Donald N. Yates, Ph.D.
Principal Investigator, http://dnaconsultants.com

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dpyates
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Re: Names of Skeletons: Individuals from Peqi'in Cave

Postby dpyates » Mon May 06, 2019 6:02 pm

Individuals from Peqi’in Cave
Ancient Israelites Test

Although the excavators make little attempt to flesh out the stories of the bones they uncover, DNA Consultants and its customers are interested in all the personal details. In our popup series, we give links, location, dates and haplogroups. And we’ve begun to go further, where interest is high and conclusions about the skeleton’s age, class, occupation, diet and the like are justified. Below are some new speculations about Sarah, Adam, Nahor, Ashkenaz and Debra. We hope to have more to come soon!

Sarah
In the Ancient DNA Hub, Sarah belongs to the story of Israel from Natufians to the Copper Age. She is one of the individuals in DNA Consultants’ Primeval DNA Test for Ancient Israelites. Sarah’s skeleton was excavated at Peqi’in Cave in Israel, located at 32.97N 35.33E, and carbon-dated to 6200 BCE. Her mitochondrial haplogroup was determined to be T2g1a.
Sarah was buried at Peqi’in Cave, a cemetery where the dead were interred in ossuaries – containers which act as the final resting place for human remains. The ossuaries found at Peqi’in were particularly elaborate and would have been made by a skilled craftsperson. It is possible that Sarah was that craftsperson. Firstly, she would have constructed a rectangular box out of clay, before fashioning a matching clay lid. The Peqi’in ossuaries were unique as they had gabled lids which featured realistically sculpted heads and faces, with eyes, ears, noses, mouths, teeth and even beards. Once created, Sarah would have fired these ossuaries, before painting them with red geometric patterns.
Adam
In the Ancient DNA Hub, Adam belongs to the story of Israel from Natufians to the Copper Age. He is one of the individuals in DNA Consultants’ Primeval DNA Test for Ancient Israelites. Adam’s skeleton was excavated at Peqi’in Cave in Israel, located at 32.97N 35.33E, and carbon-dated to 6200 BCE. His mitochondrial haplogroup was determined to be K1a and his Y-Chromosomal haplogroup was T1a1a.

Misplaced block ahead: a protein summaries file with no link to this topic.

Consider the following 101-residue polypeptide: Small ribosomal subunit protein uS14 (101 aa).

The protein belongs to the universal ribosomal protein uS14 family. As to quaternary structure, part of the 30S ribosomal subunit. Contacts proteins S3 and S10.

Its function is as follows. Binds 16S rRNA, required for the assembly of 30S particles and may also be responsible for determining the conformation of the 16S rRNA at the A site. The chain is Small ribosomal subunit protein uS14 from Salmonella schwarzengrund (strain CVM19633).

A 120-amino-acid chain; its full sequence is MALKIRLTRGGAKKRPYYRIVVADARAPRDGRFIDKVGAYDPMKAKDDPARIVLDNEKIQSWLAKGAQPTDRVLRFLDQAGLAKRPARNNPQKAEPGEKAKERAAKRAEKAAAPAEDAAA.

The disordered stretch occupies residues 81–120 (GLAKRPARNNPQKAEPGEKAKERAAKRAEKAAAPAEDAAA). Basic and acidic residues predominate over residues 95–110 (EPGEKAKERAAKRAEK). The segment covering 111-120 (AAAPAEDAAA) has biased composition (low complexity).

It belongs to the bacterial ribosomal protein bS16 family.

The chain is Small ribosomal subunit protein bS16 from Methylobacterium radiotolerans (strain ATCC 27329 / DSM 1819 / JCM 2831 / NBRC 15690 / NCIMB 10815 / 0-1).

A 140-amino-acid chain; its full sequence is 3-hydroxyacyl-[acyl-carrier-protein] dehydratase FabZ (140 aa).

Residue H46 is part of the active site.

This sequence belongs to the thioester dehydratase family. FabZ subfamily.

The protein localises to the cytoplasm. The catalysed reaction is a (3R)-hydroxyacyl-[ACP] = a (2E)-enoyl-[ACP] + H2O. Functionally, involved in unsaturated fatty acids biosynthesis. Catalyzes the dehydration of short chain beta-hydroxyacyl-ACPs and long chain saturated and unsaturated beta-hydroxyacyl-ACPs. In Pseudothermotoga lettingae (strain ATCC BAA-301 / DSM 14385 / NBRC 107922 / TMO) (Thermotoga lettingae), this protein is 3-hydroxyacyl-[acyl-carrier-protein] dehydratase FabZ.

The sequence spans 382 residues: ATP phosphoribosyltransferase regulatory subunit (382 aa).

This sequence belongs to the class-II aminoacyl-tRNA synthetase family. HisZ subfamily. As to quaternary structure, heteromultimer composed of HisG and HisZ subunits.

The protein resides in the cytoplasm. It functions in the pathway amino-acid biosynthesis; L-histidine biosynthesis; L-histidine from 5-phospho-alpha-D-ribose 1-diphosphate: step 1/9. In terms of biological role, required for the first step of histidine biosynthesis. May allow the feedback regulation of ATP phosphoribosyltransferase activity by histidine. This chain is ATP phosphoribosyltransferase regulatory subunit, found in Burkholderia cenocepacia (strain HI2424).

Adam was one of the many individuals buried at Peqi’in, but in life, he might have been a farmer. By this period, communities were sedentary, and relied upon a mix of agriculture and pastoralism. Adam was probably one of the many individuals who farmed cereals such as barley, wheat and einkorn, as well as legumes like lentils and chickpeas. Adam would have practiced a form of basin irrigation farming, in which the land is flooded to allow water to infiltrate the soil.
Nahor
In the Ancient DNA Hub, Nahor belongs to the story of Israel from Natufians to the Copper Age. He is one of the individuals in DNA Consultants’ Primeval DNA Test for Ancient Israelites. Nahor’s skeleton was excavated at Peqi’in Cave in Israel, located at 32.97N 35.33E, and carbon-dated to 6200 BCE. His mitochondrial haplogroup was determined to be HV1a’b’b and his Y-Chromosomal haplogroup was T1a1a1b2.
The communities that used the cemetery at Peqi’in relied heavily on agriculture and pastoralism. Someone like Nahor might have been a cow farmer, as in many settlements, cattle contributed around 70% of the meat consumed. Cows would have also been used for milk, and as draft animals. Nahor might have used one of his cows as a pack animal, transporting goods from village to village.
Ashkenaz
In the Ancient DNA Hub, Ashkenaz belongs to the story of Israel from Natufians to the Copper Age. He is one of the individuals in DNA Consultants’ Primeval DNA Test for Ancient Israelites. Ashkenaz‘s skeleton was excavated at Peqi’in Cave in Israel, located at 32.97N 35.33E, and carbon-dated to 6200 BCE. His mitochondrial haplogroup was determined to be H and his Y-Chromosomal haplogroup was T1a1a.
Israeli communities during the Chalcolithic farmed livestock, and many individuals would have been cattle farmers. Ashkenaz, however, may have bred sheep or goats. These animals were eaten in small amounts, but were also kept to exploit wool and milk. Ashkenaz probably raised his sheep and goats to adulthood, shearing them for wool, which was then woven and spun. By this period, crafts were becoming concentrated in the hands of specialists, and Ashkenaz may have used spindle whorls to create fabric.
Debra
In the Ancient DNA Hub, Debra belongs to the story of Israel from Natufians to the Copper Age. She is one of the individuals in DNA Consultants’ Primeval DNA Test for Ancient Israelites. Debra’s skeleton was excavated at Peqi’in Cave in Israel, located at 32.97N 35.33E, and carbon-dated to 6200 BCE. Her mitochondrial haplogroup was determined to be T2+150.
Debra was one of hundreds of people buried at Peqi’in. She might have been an individual of higher status, buried in the jewellery she wore in life. Debra may have worn one of the many pendants discovered at Peqi’in – these were tiny, violin-shaped figurines, made from stone or bone, that would have been hung on necklaces. Debra might also have worn other jewellery typical of this period, including beads fashioned from turquoise or carnelian, or pendants formed from shell or ivory.
Donald N. Yates, Ph.D.
Principal Investigator, http://dnaconsultants.com